A Québec company that converts standard minivans into wheelchair-accessible vehicles is expanding to three more Canadian provinces.
Savaria Vehicle Group (SVG) of Laval, a division of lift and elevator provider Savaria Corp. of Brampton, Ont., says that as the general population ages, the conver-sion business will grow along with it.
CEO Marcel Bourassa said the new SVG outlets will oper-ate through eight locations in British Columbia, Alberta and Ontario.
“With the aging of the population and [people’s] desire to stay at home, the demand for our converted vehicles will continue to grow,” Bourassa said in an interview.
The expansion was made possible in June 2016 when Savaria’s Silver Cross Automotive division bought Shoppers Home Health Care (SHHC), the automotive division of Shoppers Drug Mart.
“We will be able to reach new markets and customers with this strategic transaction,” said Bourassa.
Savaria provides accessibility for the elderly and physically challenged to increase their mobility and independence, so the vehicle group’s work in making minivans wheelchair accessible is a good corporate fit, he said.
Savaria designs, manufactures, distributes and installs accessibility equipment, such as stair lifts, vertical and inclined wheelchair lifts as well as elevators for home and commercial use.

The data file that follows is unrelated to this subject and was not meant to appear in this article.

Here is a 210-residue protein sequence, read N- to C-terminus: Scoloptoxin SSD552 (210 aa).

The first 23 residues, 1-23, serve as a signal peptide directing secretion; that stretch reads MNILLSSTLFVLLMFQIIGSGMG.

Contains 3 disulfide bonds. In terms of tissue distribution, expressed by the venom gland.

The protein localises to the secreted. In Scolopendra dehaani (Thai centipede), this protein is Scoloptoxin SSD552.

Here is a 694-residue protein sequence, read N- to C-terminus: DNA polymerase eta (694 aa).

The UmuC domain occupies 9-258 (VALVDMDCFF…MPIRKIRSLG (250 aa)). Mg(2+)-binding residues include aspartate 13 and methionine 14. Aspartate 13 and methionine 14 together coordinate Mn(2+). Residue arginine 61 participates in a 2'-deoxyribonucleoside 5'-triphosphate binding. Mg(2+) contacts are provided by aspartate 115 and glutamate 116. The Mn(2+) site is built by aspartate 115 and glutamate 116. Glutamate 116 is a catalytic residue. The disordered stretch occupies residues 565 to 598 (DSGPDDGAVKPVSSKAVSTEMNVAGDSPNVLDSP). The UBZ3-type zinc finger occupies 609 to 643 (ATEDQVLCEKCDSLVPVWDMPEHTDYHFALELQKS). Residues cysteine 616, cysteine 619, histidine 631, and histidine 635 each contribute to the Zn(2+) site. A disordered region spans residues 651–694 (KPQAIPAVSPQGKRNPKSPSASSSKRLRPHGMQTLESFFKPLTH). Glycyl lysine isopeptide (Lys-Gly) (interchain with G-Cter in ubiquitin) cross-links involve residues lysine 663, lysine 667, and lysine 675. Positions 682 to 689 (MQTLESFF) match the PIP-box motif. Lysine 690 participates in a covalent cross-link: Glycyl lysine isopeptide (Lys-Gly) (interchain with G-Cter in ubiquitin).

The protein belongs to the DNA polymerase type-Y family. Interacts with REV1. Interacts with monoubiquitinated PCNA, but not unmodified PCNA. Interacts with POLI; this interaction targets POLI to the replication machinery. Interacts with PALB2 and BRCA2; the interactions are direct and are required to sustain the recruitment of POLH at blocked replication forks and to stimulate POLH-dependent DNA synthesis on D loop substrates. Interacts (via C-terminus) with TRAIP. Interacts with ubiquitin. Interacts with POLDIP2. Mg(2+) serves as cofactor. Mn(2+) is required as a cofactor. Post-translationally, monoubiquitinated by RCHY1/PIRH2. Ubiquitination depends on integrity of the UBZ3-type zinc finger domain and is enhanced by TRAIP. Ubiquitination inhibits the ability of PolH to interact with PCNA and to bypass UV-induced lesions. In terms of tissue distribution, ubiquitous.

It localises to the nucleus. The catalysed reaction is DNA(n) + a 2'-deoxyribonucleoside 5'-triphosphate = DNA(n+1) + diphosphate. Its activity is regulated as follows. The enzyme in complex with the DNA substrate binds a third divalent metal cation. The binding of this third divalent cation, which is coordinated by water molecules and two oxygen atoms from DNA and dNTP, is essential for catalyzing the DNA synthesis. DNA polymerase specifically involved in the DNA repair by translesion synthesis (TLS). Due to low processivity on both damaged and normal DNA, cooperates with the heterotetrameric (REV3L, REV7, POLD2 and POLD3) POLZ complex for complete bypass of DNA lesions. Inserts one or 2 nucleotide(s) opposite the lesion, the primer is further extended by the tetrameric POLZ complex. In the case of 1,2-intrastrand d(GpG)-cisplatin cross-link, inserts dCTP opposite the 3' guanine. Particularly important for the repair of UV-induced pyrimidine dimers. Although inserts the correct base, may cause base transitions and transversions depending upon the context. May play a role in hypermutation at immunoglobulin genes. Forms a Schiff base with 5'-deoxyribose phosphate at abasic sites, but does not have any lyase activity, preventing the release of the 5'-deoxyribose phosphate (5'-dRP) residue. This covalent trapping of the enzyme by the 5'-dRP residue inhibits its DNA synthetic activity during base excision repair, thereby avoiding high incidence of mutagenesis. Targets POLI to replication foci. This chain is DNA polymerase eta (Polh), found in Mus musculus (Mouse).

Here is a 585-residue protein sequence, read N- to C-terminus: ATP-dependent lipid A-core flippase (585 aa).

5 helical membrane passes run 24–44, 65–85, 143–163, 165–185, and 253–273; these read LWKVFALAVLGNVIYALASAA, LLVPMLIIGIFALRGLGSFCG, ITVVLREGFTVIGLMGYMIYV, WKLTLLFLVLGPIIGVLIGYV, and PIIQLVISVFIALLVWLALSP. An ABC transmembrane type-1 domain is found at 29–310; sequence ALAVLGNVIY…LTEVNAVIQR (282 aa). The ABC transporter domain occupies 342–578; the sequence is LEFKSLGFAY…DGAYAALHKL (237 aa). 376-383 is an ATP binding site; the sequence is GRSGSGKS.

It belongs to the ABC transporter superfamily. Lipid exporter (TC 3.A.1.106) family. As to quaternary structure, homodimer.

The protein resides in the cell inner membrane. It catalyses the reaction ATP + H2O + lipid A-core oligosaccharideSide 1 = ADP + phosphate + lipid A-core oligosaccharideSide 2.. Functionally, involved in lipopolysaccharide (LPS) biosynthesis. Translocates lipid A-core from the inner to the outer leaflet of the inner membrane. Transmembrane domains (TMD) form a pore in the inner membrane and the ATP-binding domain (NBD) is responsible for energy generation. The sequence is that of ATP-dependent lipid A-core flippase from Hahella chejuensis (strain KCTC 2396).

In converting and adapting vehicles for wheelchair accessibility, SVG modifies a van for one or two wheelchairs and can install a retractable floor for easy entry and exit. Customers buy their own minivan and bring it to Savaria. The group also sells wheel-chair-accessible minivans through its own network of authorized dealers.
In the Montreal and Toronto areas, SVG operates show-rooms and facilities for vehicle conversions to sell directly to the public.
In Montreal, additional vehicle adaptations can be performed, including the installation of driver controls.
Company sales consultants “are also familiar with all government funding programs” and can help customers navigate the application process. Conversions cost about $20,000. When time comes for maintenance and repair, “it’s easy,” says Vice-President of Engineering Pierre Coté.
“We do business with the dealer network. All modifications are handled by technicians at [Savaria] dealerships, under warranty.”
The newly-acquired automotive locations will be branded under the Silver Cross banner, with locations offering the company's full portfolio of accessibility products including stair lifts, wheelchair lifts and scooters.
Bourassa said acquiring SHHC Automotive is expected to yield new sales of about $15 million a year for the company, growing to an estimated $135 million in 2017 from $119 million in 2016.
Savaria earns close to 60 per cent of its revenue outside Canada, primarily in the United States. It operates a sales network of 400 retailers and affiliates in North America and employs about 500 people, said Bourassa.